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Unemployment is the highest it’s been in three decades. The housing mortgage fiasco has contributed to the dramatic growth of homelessness. Tent cities across the United States are growing and are populated not only by the chronically homeless but also with educated and middle class citizens who have lost their jobs and/or lost their homes.

The number of homeless veterans is growing, too, with 200,000 currently “on the streets.” As the incidence of Post Traumatic Stress Disorder (PTSD) is growing in recognition, treatment is not keeping up with the need. When these walking wounded return home from Iraq and Afghanistan, the stigma associated with PTSD as well as the lack of compassionate and therapeutic care abandons them to find their own way down a hopeless street. Many commit suicide. Others join the chronically homeless.

Reminiscent of the Great Depression and the era following the Vietnam War, the stories of America’s middle and working class and its returning veterans are resurfacing as exercises in frustration and defeat although the heart of America still beats with hope.

Like John Steinbeck’s Grapes of Wrath and Travels with Charlie, and more recently like the stories of Charles Kerault, there are stories to be told about the American people who are daily struggling to live and re-establish their dreams. They are important stories to be told, not only to re-ignite compassion and understanding but, like post 911, to inspire America’s heart as a nation to work together in assuring a quick recovery to a state of greater strength, mutual support and decreased greed.

Books about the general concept of homelessness have been written such as the three-volume Homelessness in America, by Robert Hartmann McNamara, published in 2008. However, to my knowledge, no books have yet been published focusing on individual stories, especially from 2009. The dramatic increase in homelessness as a result of the economic recession is still too new.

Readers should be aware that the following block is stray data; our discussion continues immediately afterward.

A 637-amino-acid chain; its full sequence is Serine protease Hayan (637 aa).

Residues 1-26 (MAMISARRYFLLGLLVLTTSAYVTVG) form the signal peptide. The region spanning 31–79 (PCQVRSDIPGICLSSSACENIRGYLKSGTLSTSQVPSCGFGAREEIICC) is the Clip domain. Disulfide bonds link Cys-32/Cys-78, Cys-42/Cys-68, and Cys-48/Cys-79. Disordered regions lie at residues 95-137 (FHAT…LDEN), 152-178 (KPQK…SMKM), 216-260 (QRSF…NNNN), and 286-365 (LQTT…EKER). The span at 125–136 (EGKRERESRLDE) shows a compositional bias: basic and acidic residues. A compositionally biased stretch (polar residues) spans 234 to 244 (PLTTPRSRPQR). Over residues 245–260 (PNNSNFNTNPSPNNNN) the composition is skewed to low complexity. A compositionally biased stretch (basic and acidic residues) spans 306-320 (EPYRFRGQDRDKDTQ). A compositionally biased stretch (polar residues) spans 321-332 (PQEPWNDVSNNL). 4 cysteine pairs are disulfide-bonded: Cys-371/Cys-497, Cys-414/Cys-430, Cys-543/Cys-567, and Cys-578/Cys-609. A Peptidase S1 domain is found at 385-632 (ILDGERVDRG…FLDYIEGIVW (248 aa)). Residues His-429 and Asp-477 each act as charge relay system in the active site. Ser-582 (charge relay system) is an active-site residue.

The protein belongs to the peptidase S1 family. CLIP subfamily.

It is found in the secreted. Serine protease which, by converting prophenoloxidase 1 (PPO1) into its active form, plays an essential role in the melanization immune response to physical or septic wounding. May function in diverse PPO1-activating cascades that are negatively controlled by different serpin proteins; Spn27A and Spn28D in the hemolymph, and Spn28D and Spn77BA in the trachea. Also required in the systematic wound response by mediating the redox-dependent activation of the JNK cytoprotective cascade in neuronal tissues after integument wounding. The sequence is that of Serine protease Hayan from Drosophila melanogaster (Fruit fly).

You-Tube holds a great number of videos about tent cities and the subject of homelessness but does not chronicle the depth of each individual story. Print articles may appear in local papers, however only the result of homelessness is typically covered rather than the individual stories. When written with a constructive objective rather than simply reporting, these stories could help rebuild lives.

With regard to homeless veterans, the Department of Veterans Affairs recognizes the issue but cannot keep up with the influx. According to National Adjutant Arthur H. Wilson, “We saw thousands of Vietnam veterans who ultimately became homeless, and we may be facing a new national crisis with the veterans who served in Iraq and Afghanistan.” In 2006, one in four homeless were veterans. That number has climbed.

As the trend in increased unemployment and homelessness lags the projected economic recovery, there are many stories to be discovered and told in 2009. As this trend continues, the number of people who know or who have a degree of connection to the issue is dramatically increasing.

The current coverage of the issue of homelessness in connection with the economy takes national attention. Good Morning America has it AmeriCAN series to highlight people who are taking action to help others. Each day, snippets of stories are seen in the media. However, few are in depth.

The publication and distribution of a series of books can take an important step. It can record, in greater depth, these unseen and unheard stories of individuals who have experienced the worst and who survive. It can provide a written history giving their plight a sense of purpose by calling the nation together to help one another. In the end, hopefully, it will provide future generations inspiration and pride in their heritage rather than shame.

As a source of inspiration for future generations as well as a sobering history to ground the nation’s leaders in the reality experienced daily by the people, this book series is important. These stories can generate a timeless image of our nation by having not only the heart but also the courage to take action by finding and telling these stories.

There is a need for the nation to unite in a national movement to Employ The Unemployed. With the American people addressing the issue of unemployment head on, without waiting for legislation and political process, the economy will immediately improve.